Johnathan Cyprien had a big contract year for the Jacksonville Jaguars leading to a new contract with the Tennessee Titans.
To say that Johnathan Cyprien had been a disappointment during his tenure with the Jacksonville Jaguars is both accurate and a bit unfair. Cyprien never lived up to his hype as the 33rd overall pick in 2013 but he was also a player who had immediate expectations placed on him that were tough to achieve for a talented player entering the league’s most unsure situation.
When Cyprien entered the NFL he went to the Jaguars who wanted him to be a play-making strong safety on a defense modeled after the Seattle Seahawks. Unfortunately for Cyprien and the Jaguars, head coach Gus Bradley’s vision was never realized and Cyprien routinely looked out of place and poorly used.
That all seemed to change, at least statistically, in 2016, Cyprien’s contract year and first year without Bob Babich as the defensive coordinator. Used more creatively, Cyprien was able to become one of the better run-defending safeties in the NFL and it was due to new coordinator Todd Wash’s creativity in using Cyprien as well as improved defensive talent around him.
Either way, Cyprien rebounded. While his coverage skills still left a lot to be desired, he certainly looked like an improved player with the ability to be something special. That, in turn, led to a big four-year, $25 million deal with the Tennessee Titans.
The money wasn’t all he got, though. Cyprien was also recently named to Pro Football Focus’ list of most improved defensive players. Writes John Gatta:
"Cyprien took his game to a whole new level this past season, finishing as our seventh-ranked safety overall, top-ranked against the run (98.8). During his three seasons prior to 2016, Cyprien failed to finish higher than 52nd and 34th in these categories, respectively. What clicked? In 2016, he was used like a chess piece, playing 11 percent of his snaps as an edge rusher, 38 percent as a linebacker, 27 as a cornerback, and 24 as a safety. In contrast, Cyprien was used less creatively in 2015 – playing more than half his snaps (55 percent) at safety. The Titans got themselves a versatile playmaker, who flashed big-time against the run (27 run stops ranked T-first among safeties) in 2016."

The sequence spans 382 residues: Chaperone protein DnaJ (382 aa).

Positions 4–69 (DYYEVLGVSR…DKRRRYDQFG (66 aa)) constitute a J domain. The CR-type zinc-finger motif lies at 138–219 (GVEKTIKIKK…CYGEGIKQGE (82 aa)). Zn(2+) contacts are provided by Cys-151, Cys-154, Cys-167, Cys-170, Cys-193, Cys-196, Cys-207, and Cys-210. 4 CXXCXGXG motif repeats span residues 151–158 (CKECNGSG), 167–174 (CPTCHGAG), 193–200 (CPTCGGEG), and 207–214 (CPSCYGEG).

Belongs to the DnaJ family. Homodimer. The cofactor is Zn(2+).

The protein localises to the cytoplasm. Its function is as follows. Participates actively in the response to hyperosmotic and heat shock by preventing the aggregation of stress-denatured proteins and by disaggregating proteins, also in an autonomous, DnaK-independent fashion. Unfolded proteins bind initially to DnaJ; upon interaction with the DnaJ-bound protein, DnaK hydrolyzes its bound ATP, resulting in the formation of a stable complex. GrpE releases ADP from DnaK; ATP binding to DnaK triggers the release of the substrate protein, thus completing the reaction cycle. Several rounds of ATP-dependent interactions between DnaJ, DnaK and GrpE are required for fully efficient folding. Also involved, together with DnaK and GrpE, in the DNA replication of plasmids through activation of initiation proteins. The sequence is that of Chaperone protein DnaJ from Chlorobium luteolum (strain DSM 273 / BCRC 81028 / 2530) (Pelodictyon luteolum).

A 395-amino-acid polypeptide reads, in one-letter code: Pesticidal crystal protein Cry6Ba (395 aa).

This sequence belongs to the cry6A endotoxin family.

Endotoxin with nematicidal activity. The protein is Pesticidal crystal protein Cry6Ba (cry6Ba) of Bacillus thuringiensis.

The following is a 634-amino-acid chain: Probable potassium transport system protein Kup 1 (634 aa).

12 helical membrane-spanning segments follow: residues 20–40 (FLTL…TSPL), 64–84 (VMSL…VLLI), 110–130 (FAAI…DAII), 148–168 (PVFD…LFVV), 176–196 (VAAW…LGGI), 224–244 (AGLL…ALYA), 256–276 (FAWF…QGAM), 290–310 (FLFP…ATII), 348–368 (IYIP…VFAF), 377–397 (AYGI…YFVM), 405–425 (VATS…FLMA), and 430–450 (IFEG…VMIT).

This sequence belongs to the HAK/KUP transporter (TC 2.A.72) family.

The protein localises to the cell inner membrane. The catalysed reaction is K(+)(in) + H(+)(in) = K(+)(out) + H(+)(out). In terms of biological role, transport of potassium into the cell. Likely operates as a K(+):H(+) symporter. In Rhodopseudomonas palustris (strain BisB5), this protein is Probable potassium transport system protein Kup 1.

While these numbers and grades help back up the Titans spending big on Cyprien, they don’t tell the whole story.
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Jags fans will remember Cyprien’s struggles in coverage and also in making some of the most routine stops during most of his Jaguars tenure. Maybe he was asked to do too much, but it is also possible he simply never was that good to begin with. Jumping from a 50.7 to an 87.8 grade in PFF’s system is a massive jump for a player that has not shown similar improvement in the three years before.
While Black and Teal wishes Cyprien the best and hope he does well for the Titans (except when playing the Jaguars or when anything important is on the line, of course) it’s worth noting that one big contract year is an outlier in his overall track record. Betting on Cyprien continuing his rebound wasn’t wise in the Jaguars’ front office and they let him walk for a reason. Now, whether for good or for ill, he’s the Titans’ problem.